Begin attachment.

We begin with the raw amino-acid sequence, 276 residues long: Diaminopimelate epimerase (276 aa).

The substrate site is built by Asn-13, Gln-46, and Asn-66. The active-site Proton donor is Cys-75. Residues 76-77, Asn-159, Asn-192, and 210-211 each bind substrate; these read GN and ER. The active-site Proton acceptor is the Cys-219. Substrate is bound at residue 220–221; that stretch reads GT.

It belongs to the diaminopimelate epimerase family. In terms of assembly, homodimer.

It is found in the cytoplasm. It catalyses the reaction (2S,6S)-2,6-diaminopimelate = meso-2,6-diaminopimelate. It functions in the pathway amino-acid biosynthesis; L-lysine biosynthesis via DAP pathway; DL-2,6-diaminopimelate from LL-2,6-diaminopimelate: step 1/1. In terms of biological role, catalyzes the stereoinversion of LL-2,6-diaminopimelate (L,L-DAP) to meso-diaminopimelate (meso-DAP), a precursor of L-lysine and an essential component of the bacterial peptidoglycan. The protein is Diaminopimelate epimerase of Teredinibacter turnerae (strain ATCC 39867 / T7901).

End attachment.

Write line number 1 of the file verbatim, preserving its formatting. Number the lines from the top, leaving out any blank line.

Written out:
We begin with the raw amino-acid sequence, 276 residues long: Diaminopimelate epimerase (276 aa).